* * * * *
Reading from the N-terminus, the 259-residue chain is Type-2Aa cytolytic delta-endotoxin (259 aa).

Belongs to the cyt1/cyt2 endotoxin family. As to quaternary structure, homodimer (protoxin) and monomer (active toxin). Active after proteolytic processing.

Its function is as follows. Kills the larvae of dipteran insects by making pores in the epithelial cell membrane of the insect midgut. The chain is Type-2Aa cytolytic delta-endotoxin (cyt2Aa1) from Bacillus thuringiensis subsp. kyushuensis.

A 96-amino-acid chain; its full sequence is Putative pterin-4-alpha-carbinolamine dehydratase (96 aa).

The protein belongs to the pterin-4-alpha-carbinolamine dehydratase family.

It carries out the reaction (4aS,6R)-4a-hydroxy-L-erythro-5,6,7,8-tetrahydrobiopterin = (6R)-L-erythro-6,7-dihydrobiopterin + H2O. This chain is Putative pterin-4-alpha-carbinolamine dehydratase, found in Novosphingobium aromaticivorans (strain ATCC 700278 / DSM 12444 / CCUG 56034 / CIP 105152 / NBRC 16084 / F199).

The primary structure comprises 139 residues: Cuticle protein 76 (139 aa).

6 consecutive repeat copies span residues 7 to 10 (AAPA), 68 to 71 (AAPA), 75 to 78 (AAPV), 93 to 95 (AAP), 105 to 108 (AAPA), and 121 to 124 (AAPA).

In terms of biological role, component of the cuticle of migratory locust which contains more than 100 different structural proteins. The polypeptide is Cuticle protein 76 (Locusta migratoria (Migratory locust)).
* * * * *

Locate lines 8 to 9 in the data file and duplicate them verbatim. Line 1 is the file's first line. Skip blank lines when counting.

6 consecutive repeat copies span residues 7 to 10 (AAPA), 68 to 71 (AAPA), 75 to 78 (AAPV), 93 to 95 (AAP), 105 to 108 (AAPA), and 121 to 124 (AAPA).

In terms of biological role, component of the cuticle of migratory locust which contains more than 100 different structural proteins. The polypeptide is Cuticle protein 76 (Locusta migratoria (Migratory locust)).